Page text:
I have more than 2000+ sites (DA 30+,DA 60+ and above) where I can publish articles at an affordable rate.

Some sites of my list-

  • com
  • com
  • com
  • com
  • org
  • com
  • org

If you are interested please contact me. Waiting for your response.


Redacted Name | Online Media Publisher

Redacted | India

You know who else gets these emails? The Google spam team.

Even if these links do provide some value today, (which is debatable) the likelihood of them providing any lift over the long haul is nil. Guest post abuse has been on Google’s radar for years and anyone who engages in the practice does so at their own peril.

2. Private Blog Networks

Once again, I have to look no further than my Inbox for an example:

Hello Fellows,

Would you like to take advantage of PBN Links and more than 30+ types of links and social media optimization spread over a wide range of anchors?
We continuously working for ranking over 600+ sites from the last couple of years found more active now; would you be interested in giving it a go?


Here’s What You Get When You Purchase:

– Unique Hand-written contents – The most important factor
– Natural indexing blogs – We don’t ping them at all
– Trust flow and DA are high enough to bring your site good juice (The Average Domain Authority 20 – 25+ and Trust Flow 10+)
– Every Link is Unique IP and we have a variety on links lookup.
– Whois Protected and NO Footprints
– Popular crawler blocked.

Coupon Code: LINKED

Your business – your gain!



Tempting, right?

My favorite part is the discussion of no footprints (like every site being whois protected and blocking “popular crawlers”)

Do you seriously think Google can’t spot PBNs? The chance of building long-term success with a PBN strategy is slim to none.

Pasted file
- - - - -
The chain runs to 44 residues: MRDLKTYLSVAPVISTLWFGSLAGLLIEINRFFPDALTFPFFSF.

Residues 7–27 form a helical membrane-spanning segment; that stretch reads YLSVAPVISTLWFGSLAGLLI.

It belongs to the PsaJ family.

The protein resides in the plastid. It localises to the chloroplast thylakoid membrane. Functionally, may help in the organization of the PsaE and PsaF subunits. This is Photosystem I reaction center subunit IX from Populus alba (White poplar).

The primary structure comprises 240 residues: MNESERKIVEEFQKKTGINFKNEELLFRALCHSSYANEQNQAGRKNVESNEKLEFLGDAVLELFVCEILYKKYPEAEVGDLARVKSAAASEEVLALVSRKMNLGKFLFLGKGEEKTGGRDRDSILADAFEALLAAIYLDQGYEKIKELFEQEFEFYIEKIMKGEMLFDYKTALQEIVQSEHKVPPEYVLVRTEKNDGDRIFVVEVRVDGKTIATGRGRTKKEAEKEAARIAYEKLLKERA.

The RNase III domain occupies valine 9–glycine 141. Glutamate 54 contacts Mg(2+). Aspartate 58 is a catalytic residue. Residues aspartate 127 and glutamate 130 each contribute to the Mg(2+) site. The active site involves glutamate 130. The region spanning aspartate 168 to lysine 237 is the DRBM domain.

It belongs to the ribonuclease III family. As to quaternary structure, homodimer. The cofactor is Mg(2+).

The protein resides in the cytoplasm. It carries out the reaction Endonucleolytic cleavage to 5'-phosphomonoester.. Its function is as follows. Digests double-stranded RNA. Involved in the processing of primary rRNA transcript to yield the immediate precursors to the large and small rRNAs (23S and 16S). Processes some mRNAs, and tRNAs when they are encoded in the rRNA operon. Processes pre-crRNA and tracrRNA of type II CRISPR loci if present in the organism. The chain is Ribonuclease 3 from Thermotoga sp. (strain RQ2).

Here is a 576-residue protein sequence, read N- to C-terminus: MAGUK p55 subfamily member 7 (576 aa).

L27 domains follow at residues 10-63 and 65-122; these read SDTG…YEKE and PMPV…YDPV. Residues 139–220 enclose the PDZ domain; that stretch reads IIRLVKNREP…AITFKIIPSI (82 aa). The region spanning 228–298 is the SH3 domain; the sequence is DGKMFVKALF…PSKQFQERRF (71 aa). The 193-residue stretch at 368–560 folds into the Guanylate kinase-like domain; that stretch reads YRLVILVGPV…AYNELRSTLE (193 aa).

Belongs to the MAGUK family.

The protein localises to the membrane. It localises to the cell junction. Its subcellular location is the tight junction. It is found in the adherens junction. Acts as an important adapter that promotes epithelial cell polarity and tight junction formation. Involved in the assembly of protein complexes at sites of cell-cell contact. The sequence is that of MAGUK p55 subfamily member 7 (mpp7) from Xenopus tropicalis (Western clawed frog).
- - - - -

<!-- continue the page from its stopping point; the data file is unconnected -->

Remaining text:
3. 301 Redirects

Most PBNs are built using expired domains with legacy backlinks.

Some webmasters don’t bother with the trouble of building out a network and choose instead to simply redirect an expired domain to their site.

I recently had had a prospective client find out the hard way how this can backfire.

The Myth of the Toothless Penguin

If you were paying close attention above, I mentioned that bad links are, for the most part, ignored. But not always.

Even before Penguin rolled out, Google had spam filters in place to detect and demote websites engaged in spammy link activity.

Those filters still exist, today, as chronicled in this email exchange with a prospective client:

Hey Chuck,

I hope you’re doing well. I’ve got an ongoing contract gig with a small business called Redacted.com. As you can probably guess from the name, they help people with (redacted – insert the trophy phrase of your choice here) I’m proposing an approach to SEO for their site and want to include link building as a tactic. They’ve used someone else for that in the distant past… But I’ve always liked you and the results you’ve been able to get, and would at least like to propose using your company to them.

Could you let me know what your pricing looks like these days for doing link building …


Prospective client

My reply:

Hi Prospect

Great to hear from you. I’m certainly familiar with that highly competitive niche.